“We’ve learned over the years that the correct mix of skills and experience combine to smoothly deliver projects with the least disruption and the maximum benefits realisation. It is rarely about the technology or the company – it’s always about the people, how you work with them, how you inform and update them on progress, and how you explain what any changes mean for them,” said Glenn.
ZephyrIT is an IT consulting and business solutions practice specialising in delivering consulting services, project management and change management. It has a strong track record for quality delivery and high client satisfaction. We believe that satisfied clients are the best form of marketing and have built the entire company on that basis.
The challenges of upgrading: The challenges of upgrading to a standardised desktop environment can include:
Compatibility Issues: Ensuring that all hardware and software components are compatible with the standardised desktop environment can be a major challenge, especially if the company has a mix of different devices and operating systems.
User Resistance: End users may resist change, especially if they are used to working with different tools and applications. Addressing this resistance and ensuring that users are trained in the new environment can be challenging.
Data Migration: Moving data and settings from the old environment to the new one can be a complex and time-consuming process. Ensuring that data is transferred wholly and accurately can be a major challenge.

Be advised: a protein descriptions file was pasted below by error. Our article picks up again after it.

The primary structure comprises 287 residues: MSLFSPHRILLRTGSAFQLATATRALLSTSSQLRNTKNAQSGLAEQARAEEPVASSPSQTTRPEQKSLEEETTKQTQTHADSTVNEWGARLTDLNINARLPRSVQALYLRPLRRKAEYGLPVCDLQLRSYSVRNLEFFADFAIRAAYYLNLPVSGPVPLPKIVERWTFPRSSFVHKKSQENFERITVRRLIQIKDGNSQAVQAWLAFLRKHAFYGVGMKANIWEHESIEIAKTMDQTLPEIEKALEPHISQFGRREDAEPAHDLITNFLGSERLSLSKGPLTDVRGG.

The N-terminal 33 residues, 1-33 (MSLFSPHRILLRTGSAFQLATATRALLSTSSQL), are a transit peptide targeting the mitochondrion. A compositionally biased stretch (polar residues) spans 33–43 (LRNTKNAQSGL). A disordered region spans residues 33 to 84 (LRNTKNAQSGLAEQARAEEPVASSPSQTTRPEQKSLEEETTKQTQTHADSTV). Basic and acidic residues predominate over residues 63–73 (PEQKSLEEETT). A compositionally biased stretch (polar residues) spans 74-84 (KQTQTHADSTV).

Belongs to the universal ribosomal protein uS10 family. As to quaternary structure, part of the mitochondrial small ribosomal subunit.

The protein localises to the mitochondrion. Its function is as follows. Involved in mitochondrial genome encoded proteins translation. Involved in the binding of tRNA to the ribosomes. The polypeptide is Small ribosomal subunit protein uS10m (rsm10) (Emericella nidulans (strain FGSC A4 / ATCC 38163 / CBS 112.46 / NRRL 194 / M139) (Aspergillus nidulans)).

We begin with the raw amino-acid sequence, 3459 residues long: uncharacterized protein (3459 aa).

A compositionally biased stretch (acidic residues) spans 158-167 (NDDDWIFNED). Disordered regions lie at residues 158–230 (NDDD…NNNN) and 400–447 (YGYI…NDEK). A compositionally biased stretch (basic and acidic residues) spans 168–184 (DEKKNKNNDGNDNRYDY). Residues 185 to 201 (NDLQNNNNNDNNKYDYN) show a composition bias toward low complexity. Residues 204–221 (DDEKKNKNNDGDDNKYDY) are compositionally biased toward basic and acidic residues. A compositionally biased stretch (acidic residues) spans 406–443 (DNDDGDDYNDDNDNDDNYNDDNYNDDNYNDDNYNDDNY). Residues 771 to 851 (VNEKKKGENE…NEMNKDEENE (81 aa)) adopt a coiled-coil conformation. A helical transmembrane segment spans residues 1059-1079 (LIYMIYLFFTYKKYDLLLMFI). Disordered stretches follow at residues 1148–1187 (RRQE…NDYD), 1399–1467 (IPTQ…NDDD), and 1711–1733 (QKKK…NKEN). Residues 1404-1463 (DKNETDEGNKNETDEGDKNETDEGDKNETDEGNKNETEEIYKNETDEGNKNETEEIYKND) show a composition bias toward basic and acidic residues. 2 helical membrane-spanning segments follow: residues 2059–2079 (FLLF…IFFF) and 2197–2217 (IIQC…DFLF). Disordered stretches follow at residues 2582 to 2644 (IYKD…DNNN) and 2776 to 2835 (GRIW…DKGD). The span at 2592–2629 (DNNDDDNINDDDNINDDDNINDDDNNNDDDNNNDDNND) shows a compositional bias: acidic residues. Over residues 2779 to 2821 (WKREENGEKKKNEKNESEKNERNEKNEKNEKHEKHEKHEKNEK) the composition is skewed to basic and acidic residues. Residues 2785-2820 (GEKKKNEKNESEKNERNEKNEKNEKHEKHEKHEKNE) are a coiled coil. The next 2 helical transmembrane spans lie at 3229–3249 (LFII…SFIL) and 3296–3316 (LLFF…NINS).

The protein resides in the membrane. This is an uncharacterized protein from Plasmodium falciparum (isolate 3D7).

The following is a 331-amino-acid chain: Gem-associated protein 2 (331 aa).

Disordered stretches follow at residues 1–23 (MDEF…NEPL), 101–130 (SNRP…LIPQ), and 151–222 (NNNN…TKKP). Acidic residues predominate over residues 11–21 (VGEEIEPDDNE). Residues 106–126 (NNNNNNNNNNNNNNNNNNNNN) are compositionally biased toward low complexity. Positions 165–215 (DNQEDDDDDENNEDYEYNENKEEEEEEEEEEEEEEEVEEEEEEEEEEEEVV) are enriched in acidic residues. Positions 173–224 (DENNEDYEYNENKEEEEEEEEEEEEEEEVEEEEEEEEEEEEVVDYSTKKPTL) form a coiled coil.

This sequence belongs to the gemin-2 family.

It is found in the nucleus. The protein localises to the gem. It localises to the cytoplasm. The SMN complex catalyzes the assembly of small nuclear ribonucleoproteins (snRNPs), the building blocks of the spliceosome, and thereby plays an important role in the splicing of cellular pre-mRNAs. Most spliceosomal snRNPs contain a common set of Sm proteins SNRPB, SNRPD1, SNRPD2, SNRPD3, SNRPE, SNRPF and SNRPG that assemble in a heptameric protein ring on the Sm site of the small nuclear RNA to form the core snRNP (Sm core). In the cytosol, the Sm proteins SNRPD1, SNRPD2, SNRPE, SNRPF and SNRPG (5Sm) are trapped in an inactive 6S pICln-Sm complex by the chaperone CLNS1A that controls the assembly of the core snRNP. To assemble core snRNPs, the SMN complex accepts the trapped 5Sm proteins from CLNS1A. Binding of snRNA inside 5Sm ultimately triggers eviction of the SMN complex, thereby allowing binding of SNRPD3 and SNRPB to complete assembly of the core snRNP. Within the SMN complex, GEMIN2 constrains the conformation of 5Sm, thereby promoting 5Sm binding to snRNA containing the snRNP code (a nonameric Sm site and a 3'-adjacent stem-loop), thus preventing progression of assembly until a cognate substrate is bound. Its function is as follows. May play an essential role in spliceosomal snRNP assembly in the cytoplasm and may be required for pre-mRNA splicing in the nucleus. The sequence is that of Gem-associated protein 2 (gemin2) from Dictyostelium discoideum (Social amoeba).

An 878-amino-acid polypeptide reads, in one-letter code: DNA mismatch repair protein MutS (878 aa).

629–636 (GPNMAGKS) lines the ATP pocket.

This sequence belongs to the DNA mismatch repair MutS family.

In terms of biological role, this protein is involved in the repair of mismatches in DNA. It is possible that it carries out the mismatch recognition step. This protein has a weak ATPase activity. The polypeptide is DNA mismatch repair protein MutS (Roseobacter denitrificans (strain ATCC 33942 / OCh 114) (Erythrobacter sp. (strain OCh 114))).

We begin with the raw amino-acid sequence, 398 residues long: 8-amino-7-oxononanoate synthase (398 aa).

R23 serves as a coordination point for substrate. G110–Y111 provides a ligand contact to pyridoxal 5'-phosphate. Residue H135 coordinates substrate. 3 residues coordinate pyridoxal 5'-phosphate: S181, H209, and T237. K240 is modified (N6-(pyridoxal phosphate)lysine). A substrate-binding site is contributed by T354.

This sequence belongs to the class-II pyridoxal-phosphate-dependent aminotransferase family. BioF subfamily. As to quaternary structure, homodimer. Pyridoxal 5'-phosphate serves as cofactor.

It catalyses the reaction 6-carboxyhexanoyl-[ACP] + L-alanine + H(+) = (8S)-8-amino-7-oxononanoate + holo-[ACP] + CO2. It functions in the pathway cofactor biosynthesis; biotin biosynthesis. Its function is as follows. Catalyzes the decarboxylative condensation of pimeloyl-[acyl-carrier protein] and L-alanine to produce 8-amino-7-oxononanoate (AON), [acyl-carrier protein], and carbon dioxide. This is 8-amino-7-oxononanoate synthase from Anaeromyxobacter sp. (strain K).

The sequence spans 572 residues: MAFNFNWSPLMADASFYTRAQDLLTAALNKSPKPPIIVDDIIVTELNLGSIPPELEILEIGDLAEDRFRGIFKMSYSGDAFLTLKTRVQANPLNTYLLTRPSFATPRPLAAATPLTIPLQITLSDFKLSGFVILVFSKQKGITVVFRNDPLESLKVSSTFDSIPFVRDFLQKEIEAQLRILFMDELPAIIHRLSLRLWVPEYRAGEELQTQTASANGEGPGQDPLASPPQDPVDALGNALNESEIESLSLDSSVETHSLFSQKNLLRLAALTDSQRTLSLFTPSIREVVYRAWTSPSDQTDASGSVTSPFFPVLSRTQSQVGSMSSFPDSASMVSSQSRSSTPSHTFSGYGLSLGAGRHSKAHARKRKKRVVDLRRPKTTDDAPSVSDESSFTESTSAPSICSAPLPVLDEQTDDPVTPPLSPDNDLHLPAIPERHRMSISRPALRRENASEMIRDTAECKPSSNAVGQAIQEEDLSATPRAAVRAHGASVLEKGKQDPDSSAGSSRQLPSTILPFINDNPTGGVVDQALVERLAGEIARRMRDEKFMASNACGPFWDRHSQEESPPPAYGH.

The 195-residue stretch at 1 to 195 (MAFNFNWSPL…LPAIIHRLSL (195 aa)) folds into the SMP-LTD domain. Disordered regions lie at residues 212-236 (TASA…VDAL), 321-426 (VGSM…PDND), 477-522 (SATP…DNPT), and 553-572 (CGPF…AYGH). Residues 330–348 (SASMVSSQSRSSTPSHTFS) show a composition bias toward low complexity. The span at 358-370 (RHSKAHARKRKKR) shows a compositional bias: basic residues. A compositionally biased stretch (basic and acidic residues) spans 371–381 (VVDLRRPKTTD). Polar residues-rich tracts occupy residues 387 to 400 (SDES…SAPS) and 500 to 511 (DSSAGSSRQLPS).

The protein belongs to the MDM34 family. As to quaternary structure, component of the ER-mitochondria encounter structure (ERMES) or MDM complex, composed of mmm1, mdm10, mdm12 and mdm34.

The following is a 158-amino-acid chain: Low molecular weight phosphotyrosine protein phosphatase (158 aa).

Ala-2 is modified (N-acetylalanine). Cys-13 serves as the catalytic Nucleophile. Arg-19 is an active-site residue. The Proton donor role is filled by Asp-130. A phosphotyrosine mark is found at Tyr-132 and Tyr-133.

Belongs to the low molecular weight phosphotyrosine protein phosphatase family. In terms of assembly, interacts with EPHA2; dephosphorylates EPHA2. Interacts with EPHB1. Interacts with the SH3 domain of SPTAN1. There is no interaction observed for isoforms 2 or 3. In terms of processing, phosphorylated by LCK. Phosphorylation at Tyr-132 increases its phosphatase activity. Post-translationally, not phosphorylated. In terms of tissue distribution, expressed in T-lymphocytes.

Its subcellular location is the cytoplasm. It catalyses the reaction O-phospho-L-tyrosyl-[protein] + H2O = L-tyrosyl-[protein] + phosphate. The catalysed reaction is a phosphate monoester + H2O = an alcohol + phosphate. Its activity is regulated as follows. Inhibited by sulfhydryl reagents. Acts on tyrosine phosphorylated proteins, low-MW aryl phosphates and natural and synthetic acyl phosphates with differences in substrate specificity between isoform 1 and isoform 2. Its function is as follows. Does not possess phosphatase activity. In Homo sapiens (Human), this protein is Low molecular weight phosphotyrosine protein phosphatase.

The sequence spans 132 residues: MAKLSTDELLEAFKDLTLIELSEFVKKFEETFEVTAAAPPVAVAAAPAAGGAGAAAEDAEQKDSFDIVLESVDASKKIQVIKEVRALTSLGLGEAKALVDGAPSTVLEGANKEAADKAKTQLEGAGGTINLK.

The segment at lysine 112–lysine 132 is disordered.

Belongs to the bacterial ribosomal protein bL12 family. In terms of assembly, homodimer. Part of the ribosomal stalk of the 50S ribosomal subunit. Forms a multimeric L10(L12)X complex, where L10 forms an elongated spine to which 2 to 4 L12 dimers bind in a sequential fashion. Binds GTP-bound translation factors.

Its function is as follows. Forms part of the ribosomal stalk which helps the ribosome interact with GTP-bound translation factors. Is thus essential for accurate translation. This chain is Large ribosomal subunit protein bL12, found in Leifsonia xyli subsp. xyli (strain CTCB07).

Security Concerns: With the increased standardisation, there may be increased security concerns, such as ensuring that all users have the latest security patches and that sensitive data is appropriately protected.
Cost: Implementing a standardised desktop environment can be costly, especially if it requires the purchase of new hardware and software. Ensuring that the budget is adequate and the project’s cost is justified can also be challenging.
Testing and Deployment: Testing the new environment thoroughly to ensure that it meets the needs of all users and that there are no compatibility issues can be a significant challenge. Proper planning and resource allocation for deployment and support is important.
These are just some of the major challenges that an IT project manager may face when deploying a standardised desktop environment across an enterprise-sized company. Careful planning and effective communication with stakeholders will greatly help mitigate these challenges and ensure a successful deployment.